Government advice is changing as restrictions start to lift across the UK.
Here's our advice on staying safe and managing your Parkinson's during the pandemic.
This page was originally published on 3 March 2020. It was updated on 20 April 2021 at 11am to reflect the latest guidance. This advice is updated as new information becomes available.
We're here for you
We have a range of information and support to help you during this challenging time. Our friendly, expert helpline advisers are also available to take your call if you have any concerns or questions, or need further advice.
- Helpline (0808 800 0303).
- Online support for people affected by Parkinson's.
- Staying active and exercising.
- Managing your mental health.
- Living alone with Parkinson’s.
- Going into hospital when you have Parkinson's.
- Our campaigns - how we’ve been fighting for people with Parkinson’s.
- Public Health England's wellbeing resource, Mind Plan.
Parkinson's and coronavirus (COVID-19)
Getting the coronavirus vaccine
The UK government is aiming for people in the top 9 priority groups to have had their first vaccination by the end of April. This includes people with Parkinson’s and their carers.
When you have your first vaccination, you should be given the date for your second dose which will be between 3 and 12 weeks later. It’s important that you take this to boost your defence against coronavirus.
You can check the current vaccination arrangements in:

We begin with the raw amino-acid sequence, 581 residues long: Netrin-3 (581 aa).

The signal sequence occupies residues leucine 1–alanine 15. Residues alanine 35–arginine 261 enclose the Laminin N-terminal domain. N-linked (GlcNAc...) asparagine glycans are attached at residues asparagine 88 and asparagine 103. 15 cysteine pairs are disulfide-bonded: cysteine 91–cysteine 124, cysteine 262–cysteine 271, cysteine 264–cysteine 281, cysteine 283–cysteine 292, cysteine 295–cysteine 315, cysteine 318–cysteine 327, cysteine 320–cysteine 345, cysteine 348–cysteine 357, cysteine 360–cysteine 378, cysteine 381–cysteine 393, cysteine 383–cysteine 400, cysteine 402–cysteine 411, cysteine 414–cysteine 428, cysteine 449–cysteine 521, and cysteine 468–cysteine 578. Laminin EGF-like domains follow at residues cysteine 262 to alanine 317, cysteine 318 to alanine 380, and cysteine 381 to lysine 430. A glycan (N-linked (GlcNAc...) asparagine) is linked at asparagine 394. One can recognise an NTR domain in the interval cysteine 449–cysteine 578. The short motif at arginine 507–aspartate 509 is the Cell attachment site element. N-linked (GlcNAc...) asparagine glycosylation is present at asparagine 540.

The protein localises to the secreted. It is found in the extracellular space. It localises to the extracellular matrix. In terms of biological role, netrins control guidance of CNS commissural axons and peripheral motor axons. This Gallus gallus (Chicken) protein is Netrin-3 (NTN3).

Be alert to fraud. There have been reports of scams asking you to book your vaccine or pay for the vaccine, claiming to be from the NHS. Scams can be via text message, letter, phone call, email or door-to-door.
There is no charge for the vaccine and the NHS will not ask you to share any financial details.
Is the coronavirus vaccine safe for people with Parkinson's?
Our Clinical Director, Dr Donald Grosset, advises: "The vaccine is safe for people with Parkinson's. There is no interaction with Parkinson's medication. Parkinson's is specifically included as one of the conditions that is in a 'clinical risk group' and every adult with Parkinson's should get the vaccine."
I have Parkinson's, am I more at risk of coronavirus? What precautions should I take?
If you have Parkinson's, you have no increased risk of getting coronavirus.
While the government has said people with Parkinson’s are more at risk of complications if they get coronavirus, the advice for people with Parkinson’s is the same as for anyone who is not advised to shield.
Why do people with Parkinson's have an increased risk of severe illness from coronavirus?
Parkinson’s can cause respiratory issues for some people. If you have advanced Parkinson’s or have lived with the condition for a long time, you’re more likely to have breathing and respiratory difficulties. Coronavirus affects your lungs and airways. This is why people with Parkinson's are described as being at greater risk of severe illness if they get coronavirus.
How might coronavirus affect Parkinson's medication?
If you do become unwell with a virus of any kind, it’s important to keep taking the medication prescribed to you for Parkinson's.